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Japanese Prime Minister Offers Condolences for WWII Dead in Address

Abe described visiting the World War II memorial on the National Mall.
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/ Source: NBC News

Declaring "history is harsh," Prime Minister Shinzo Abe of Japan offered solemn condolences Wednesday for the Americans who died in World War II as he became the first Japanese leader to address a joint meeting of Congress.

"My dear friends, on behalf of Japan and the Japanese people, I offer with profound respect my eternal condolences to the souls of all American people that were lost during World War II," said Abe, prompting lawmakers of both parties to stand and applaud.

But as he did at a news conference Tuesday with President Barack Obama, Abe stopped short of offering an apology for Japanese conduct during the war, including sexual enslavement of tens of thousands of Asian women by Japan's imperial army. South Korea and a number of U.S. lawmakers have sought such an apology, but Abe did not offer one.

Instead, he expressed "feelings of deep remorse over the war" and acknowledged that "our actions brought suffering to the peoples in Asian countries, we must not avert our eyes from that."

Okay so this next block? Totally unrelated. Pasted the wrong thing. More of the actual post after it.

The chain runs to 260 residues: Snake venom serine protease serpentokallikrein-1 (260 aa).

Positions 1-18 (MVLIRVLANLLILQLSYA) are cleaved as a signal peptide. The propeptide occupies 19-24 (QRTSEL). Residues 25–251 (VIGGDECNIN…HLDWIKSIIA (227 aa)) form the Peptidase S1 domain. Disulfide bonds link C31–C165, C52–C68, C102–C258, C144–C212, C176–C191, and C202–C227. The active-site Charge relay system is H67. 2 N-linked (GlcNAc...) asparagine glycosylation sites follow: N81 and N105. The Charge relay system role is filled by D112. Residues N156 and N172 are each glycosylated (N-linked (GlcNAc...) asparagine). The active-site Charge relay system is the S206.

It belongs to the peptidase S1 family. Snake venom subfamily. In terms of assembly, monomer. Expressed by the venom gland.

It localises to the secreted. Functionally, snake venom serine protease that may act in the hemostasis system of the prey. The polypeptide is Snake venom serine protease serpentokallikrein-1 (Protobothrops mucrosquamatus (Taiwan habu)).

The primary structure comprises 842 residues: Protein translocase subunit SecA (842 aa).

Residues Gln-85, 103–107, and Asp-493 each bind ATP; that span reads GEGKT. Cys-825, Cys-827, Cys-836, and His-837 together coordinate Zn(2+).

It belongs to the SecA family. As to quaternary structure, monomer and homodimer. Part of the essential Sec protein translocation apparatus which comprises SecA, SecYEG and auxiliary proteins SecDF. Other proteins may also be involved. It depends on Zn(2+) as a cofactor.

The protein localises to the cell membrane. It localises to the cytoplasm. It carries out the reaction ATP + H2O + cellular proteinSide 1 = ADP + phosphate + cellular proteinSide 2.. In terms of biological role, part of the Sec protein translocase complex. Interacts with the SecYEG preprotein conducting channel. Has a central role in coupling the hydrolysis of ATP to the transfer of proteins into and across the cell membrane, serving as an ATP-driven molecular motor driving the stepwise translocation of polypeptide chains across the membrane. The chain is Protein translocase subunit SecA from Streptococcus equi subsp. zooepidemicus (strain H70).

Abe described visiting the World War II memorial on the National Mall, and reflecting upon the 400,000 American war dead "with deep repentance in my heart."

"What is done cannot be undone," Abe said. But he hailed the alliance that rose from the ashes of that terrible conflict 70 years ago, saying that "Enemies that had fought each other so fiercely have become friends bonded in spirit."

"What should we call this, if not a miracle of history?" Abe asked.

Abe also sought support for a 12-nation trans-Pacific trade pact that has divided Congress and provoked opposition in Japan, telling lawmakers it should be completed "for the sake of our children and our children's children."

Abe arrived in the midst of a bruising battle in Washington over legislation that would give Obama the authority to negotiate the deal, a cornerstone of his second-term agenda. In a reversal of politics-as-usual, it's Obama's own Democratic base that opposes him, and Republicans who support the deal.



— The Associated Press